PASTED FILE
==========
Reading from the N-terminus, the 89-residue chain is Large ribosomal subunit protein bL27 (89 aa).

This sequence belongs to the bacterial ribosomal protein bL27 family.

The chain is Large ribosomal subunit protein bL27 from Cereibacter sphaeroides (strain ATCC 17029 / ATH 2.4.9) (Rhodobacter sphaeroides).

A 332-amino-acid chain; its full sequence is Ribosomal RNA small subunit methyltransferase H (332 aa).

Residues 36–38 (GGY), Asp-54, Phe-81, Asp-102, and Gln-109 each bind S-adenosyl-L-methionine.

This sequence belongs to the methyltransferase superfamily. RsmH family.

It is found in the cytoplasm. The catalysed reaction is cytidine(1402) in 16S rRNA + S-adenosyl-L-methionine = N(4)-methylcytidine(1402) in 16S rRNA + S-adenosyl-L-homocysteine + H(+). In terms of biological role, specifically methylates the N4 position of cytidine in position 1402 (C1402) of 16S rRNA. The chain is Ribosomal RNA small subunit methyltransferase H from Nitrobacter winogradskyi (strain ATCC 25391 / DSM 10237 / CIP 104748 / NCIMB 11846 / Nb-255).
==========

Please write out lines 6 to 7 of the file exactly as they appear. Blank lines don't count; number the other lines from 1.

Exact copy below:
This sequence belongs to the methyltransferase superfamily. RsmH family.

It is found in the cytoplasm. The catalysed reaction is cytidine(1402) in 16S rRNA + S-adenosyl-L-methionine = N(4)-methylcytidine(1402) in 16S rRNA + S-adenosyl-L-homocysteine + H(+). In terms of biological role, specifically methylates the N4 position of cytidine in position 1402 (C1402) of 16S rRNA. The chain is Ribosomal RNA small subunit methyltransferase H from Nitrobacter winogradskyi (strain ATCC 25391 / DSM 10237 / CIP 104748 / NCIMB 11846 / Nb-255).